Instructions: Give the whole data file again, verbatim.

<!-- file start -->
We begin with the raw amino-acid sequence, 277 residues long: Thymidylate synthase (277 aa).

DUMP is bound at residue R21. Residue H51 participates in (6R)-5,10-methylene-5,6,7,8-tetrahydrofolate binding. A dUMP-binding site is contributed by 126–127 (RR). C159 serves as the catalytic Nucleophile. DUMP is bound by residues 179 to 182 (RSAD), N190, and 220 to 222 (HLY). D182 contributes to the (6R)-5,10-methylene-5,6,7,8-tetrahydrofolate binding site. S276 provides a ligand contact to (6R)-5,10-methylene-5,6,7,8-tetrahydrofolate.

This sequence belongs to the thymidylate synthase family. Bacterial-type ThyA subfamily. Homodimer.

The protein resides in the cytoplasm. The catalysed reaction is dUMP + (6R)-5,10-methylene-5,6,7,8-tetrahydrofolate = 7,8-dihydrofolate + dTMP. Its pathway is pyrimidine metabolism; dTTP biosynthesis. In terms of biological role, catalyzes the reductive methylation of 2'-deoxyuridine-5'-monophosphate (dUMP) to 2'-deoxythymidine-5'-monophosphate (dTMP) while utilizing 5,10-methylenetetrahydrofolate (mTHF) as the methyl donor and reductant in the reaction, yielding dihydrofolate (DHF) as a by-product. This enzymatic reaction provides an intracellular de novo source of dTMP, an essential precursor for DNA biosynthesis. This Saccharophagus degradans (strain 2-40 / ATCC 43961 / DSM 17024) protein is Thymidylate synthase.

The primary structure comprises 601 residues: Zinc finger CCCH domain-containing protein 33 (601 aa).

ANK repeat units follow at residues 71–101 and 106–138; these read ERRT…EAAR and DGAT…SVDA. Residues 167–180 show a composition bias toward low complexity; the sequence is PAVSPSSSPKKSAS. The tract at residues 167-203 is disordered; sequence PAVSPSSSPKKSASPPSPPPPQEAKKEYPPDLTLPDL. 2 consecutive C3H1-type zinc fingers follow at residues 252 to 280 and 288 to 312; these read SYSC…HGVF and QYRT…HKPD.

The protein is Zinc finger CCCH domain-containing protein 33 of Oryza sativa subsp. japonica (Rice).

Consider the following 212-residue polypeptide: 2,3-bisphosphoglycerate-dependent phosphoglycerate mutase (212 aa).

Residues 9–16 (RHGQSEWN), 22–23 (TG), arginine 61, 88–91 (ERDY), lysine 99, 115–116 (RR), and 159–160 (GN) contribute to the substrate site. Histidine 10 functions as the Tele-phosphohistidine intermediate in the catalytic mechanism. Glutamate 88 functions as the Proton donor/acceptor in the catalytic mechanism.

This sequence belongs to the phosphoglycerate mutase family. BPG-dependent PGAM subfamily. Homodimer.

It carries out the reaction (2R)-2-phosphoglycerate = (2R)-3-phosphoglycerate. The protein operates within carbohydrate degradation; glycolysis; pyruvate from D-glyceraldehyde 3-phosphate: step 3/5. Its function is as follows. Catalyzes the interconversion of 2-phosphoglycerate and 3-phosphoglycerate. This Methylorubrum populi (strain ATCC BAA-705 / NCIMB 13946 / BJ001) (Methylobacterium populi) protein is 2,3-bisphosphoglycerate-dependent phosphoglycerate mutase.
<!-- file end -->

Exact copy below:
We begin with the raw amino-acid sequence, 277 residues long: Thymidylate synthase (277 aa).

DUMP is bound at residue R21. Residue H51 participates in (6R)-5,10-methylene-5,6,7,8-tetrahydrofolate binding. A dUMP-binding site is contributed by 126–127 (RR). C159 serves as the catalytic Nucleophile. DUMP is bound by residues 179 to 182 (RSAD), N190, and 220 to 222 (HLY). D182 contributes to the (6R)-5,10-methylene-5,6,7,8-tetrahydrofolate binding site. S276 provides a ligand contact to (6R)-5,10-methylene-5,6,7,8-tetrahydrofolate.

This sequence belongs to the thymidylate synthase family. Bacterial-type ThyA subfamily. Homodimer.

The protein resides in the cytoplasm. The catalysed reaction is dUMP + (6R)-5,10-methylene-5,6,7,8-tetrahydrofolate = 7,8-dihydrofolate + dTMP. Its pathway is pyrimidine metabolism; dTTP biosynthesis. In terms of biological role, catalyzes the reductive methylation of 2'-deoxyuridine-5'-monophosphate (dUMP) to 2'-deoxythymidine-5'-monophosphate (dTMP) while utilizing 5,10-methylenetetrahydrofolate (mTHF) as the methyl donor and reductant in the reaction, yielding dihydrofolate (DHF) as a by-product. This enzymatic reaction provides an intracellular de novo source of dTMP, an essential precursor for DNA biosynthesis. This Saccharophagus degradans (strain 2-40 / ATCC 43961 / DSM 17024) protein is Thymidylate synthase.

The primary structure comprises 601 residues: Zinc finger CCCH domain-containing protein 33 (601 aa).

ANK repeat units follow at residues 71–101 and 106–138; these read ERRT…EAAR and DGAT…SVDA. Residues 167–180 show a composition bias toward low complexity; the sequence is PAVSPSSSPKKSAS. The tract at residues 167-203 is disordered; sequence PAVSPSSSPKKSASPPSPPPPQEAKKEYPPDLTLPDL. 2 consecutive C3H1-type zinc fingers follow at residues 252 to 280 and 288 to 312; these read SYSC…HGVF and QYRT…HKPD.

The protein is Zinc finger CCCH domain-containing protein 33 of Oryza sativa subsp. japonica (Rice).

Consider the following 212-residue polypeptide: 2,3-bisphosphoglycerate-dependent phosphoglycerate mutase (212 aa).

Residues 9–16 (RHGQSEWN), 22–23 (TG), arginine 61, 88–91 (ERDY), lysine 99, 115–116 (RR), and 159–160 (GN) contribute to the substrate site. Histidine 10 functions as the Tele-phosphohistidine intermediate in the catalytic mechanism. Glutamate 88 functions as the Proton donor/acceptor in the catalytic mechanism.

This sequence belongs to the phosphoglycerate mutase family. BPG-dependent PGAM subfamily. Homodimer.

It carries out the reaction (2R)-2-phosphoglycerate = (2R)-3-phosphoglycerate. The protein operates within carbohydrate degradation; glycolysis; pyruvate from D-glyceraldehyde 3-phosphate: step 3/5. Its function is as follows. Catalyzes the interconversion of 2-phosphoglycerate and 3-phosphoglycerate. This Methylorubrum populi (strain ATCC BAA-705 / NCIMB 13946 / BJ001) (Methylobacterium populi) protein is 2,3-bisphosphoglycerate-dependent phosphoglycerate mutase.